- TORONTO - A new food fad
has dethroned veganism as the most rigid diet in North America. Some people
thrive on a diet of uncooked foods, and a new study has found that eating
this way actually reduces cholesterol to the same extent as cholesterol-reducing
- Vegetarians eat no meat, and vegans take that regime
one step further by avoiding dairy products and many other processed foods.
- The "living foods" enthusiasts are trying to
stay healthy by not eating any cooked foods.
- Erika Wolf has gone beyond vegetarianism to raw foodism.
She eats a diet of fresh fruit, vegetables, sprouted seeds and nuts.
- The idea has been around for decades, but the message
is just now catching on, with Web sites and books on how "not"
- Bill Nasby frequents super sprouts, Canada's first store
to promote raw foodism. Nasby, 72, used to tire easily and was overweight.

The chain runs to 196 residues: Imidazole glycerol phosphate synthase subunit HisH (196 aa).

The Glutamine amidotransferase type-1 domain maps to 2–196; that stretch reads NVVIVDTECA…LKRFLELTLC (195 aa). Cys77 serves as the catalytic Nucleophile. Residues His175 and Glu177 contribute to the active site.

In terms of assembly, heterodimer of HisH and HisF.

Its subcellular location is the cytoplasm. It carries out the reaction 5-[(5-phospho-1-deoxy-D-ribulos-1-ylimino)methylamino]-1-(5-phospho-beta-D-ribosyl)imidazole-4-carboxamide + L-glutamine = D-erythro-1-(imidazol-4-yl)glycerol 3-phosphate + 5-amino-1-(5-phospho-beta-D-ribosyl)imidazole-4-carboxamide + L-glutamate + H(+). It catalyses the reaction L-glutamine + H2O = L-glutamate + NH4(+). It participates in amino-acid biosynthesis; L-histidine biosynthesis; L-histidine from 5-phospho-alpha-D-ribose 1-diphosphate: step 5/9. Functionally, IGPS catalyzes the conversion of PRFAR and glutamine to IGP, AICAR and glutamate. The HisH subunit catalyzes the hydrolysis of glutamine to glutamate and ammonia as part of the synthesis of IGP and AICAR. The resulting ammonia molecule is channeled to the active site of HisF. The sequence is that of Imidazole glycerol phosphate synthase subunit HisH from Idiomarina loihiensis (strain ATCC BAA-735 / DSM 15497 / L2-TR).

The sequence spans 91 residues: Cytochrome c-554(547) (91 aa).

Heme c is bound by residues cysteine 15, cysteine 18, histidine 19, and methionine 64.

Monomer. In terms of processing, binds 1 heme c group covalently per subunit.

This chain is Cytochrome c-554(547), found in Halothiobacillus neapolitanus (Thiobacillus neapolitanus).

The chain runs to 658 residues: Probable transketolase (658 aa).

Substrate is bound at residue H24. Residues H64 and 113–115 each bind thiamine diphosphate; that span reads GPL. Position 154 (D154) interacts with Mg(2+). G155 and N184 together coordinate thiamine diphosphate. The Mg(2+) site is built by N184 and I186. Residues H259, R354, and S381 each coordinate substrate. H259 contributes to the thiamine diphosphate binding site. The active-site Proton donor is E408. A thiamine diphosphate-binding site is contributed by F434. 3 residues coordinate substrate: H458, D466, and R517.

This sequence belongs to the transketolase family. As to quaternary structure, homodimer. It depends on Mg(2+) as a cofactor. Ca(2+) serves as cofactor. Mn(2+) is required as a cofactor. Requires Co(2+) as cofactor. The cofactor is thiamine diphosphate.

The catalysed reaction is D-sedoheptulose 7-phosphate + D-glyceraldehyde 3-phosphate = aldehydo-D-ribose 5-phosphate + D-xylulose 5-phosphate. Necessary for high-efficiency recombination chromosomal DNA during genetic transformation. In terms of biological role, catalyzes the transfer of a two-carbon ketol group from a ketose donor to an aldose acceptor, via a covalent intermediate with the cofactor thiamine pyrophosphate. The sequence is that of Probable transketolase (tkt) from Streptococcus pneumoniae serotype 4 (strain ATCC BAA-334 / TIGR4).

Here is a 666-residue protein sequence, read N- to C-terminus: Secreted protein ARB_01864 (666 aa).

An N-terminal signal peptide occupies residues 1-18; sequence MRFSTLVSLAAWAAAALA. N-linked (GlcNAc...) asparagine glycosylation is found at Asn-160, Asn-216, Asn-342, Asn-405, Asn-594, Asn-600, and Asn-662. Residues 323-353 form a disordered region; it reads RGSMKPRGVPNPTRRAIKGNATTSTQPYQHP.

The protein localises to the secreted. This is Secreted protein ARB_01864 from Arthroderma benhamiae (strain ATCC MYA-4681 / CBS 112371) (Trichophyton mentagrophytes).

He went on the raw food diet four months ago, lost 30 pounds and gained
- "With this type of diet, you're totally alive. It's
unbelievable," Nasby says. "I want to get out sometimes and run
down the road beside my car."
- Catererer George Zuwala says raw foodists feel an energy
boost because cooking kills enzymes in food that the body needs for digestion.
"We take more energy to digest that food, and instead of doing whatever
it is that we want to do, like spend more time with our family, with our
friends, we're sitting there after a three or four-course meal, we're
just kind of dead."
- Nutritionist Carol Greenwood of the University of Toronto
says the raw food concept is flawed, because only the body's enzymes break
down food. She does agree that the diet is healthy, but doubts it will
- "Just from that long-term perspective of palatability,
it's unlikely that somebody would be on it for a long period of time,"